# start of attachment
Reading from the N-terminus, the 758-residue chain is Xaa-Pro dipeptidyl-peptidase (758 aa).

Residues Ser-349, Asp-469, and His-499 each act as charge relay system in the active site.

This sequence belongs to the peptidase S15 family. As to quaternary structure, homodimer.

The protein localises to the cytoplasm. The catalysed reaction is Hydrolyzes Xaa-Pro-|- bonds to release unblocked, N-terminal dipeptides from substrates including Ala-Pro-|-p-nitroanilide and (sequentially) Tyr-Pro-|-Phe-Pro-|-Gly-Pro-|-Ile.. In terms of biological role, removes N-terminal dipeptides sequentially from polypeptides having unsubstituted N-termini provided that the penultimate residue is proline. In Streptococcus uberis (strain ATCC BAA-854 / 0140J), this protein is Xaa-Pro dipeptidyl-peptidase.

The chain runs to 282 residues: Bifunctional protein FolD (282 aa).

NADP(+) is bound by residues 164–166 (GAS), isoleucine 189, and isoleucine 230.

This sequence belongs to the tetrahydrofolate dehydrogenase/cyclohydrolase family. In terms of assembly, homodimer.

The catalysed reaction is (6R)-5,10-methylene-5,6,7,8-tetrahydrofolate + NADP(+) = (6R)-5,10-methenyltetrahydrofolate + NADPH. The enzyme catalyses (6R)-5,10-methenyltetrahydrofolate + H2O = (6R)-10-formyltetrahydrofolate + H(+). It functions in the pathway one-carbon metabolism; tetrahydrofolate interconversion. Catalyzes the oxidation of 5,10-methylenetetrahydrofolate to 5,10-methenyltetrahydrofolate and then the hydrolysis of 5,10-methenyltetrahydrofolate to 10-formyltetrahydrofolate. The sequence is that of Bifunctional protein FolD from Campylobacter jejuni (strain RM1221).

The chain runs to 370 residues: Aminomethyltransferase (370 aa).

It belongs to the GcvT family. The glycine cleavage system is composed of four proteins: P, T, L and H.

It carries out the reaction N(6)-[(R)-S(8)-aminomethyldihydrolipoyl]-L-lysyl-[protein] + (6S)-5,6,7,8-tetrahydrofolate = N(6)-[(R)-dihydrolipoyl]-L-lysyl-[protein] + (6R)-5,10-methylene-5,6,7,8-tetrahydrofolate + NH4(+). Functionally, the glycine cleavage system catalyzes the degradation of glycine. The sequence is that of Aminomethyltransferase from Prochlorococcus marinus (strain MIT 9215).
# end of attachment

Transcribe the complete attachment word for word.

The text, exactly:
Reading from the N-terminus, the 758-residue chain is Xaa-Pro dipeptidyl-peptidase (758 aa).

Residues Ser-349, Asp-469, and His-499 each act as charge relay system in the active site.

This sequence belongs to the peptidase S15 family. As to quaternary structure, homodimer.

The protein localises to the cytoplasm. The catalysed reaction is Hydrolyzes Xaa-Pro-|- bonds to release unblocked, N-terminal dipeptides from substrates including Ala-Pro-|-p-nitroanilide and (sequentially) Tyr-Pro-|-Phe-Pro-|-Gly-Pro-|-Ile.. In terms of biological role, removes N-terminal dipeptides sequentially from polypeptides having unsubstituted N-termini provided that the penultimate residue is proline. In Streptococcus uberis (strain ATCC BAA-854 / 0140J), this protein is Xaa-Pro dipeptidyl-peptidase.

The chain runs to 282 residues: Bifunctional protein FolD (282 aa).

NADP(+) is bound by residues 164–166 (GAS), isoleucine 189, and isoleucine 230.

This sequence belongs to the tetrahydrofolate dehydrogenase/cyclohydrolase family. In terms of assembly, homodimer.

The catalysed reaction is (6R)-5,10-methylene-5,6,7,8-tetrahydrofolate + NADP(+) = (6R)-5,10-methenyltetrahydrofolate + NADPH. The enzyme catalyses (6R)-5,10-methenyltetrahydrofolate + H2O = (6R)-10-formyltetrahydrofolate + H(+). It functions in the pathway one-carbon metabolism; tetrahydrofolate interconversion. Catalyzes the oxidation of 5,10-methylenetetrahydrofolate to 5,10-methenyltetrahydrofolate and then the hydrolysis of 5,10-methenyltetrahydrofolate to 10-formyltetrahydrofolate. The sequence is that of Bifunctional protein FolD from Campylobacter jejuni (strain RM1221).

The chain runs to 370 residues: Aminomethyltransferase (370 aa).

It belongs to the GcvT family. The glycine cleavage system is composed of four proteins: P, T, L and H.

It carries out the reaction N(6)-[(R)-S(8)-aminomethyldihydrolipoyl]-L-lysyl-[protein] + (6S)-5,6,7,8-tetrahydrofolate = N(6)-[(R)-dihydrolipoyl]-L-lysyl-[protein] + (6R)-5,10-methylene-5,6,7,8-tetrahydrofolate + NH4(+). Functionally, the glycine cleavage system catalyzes the degradation of glycine. The sequence is that of Aminomethyltransferase from Prochlorococcus marinus (strain MIT 9215).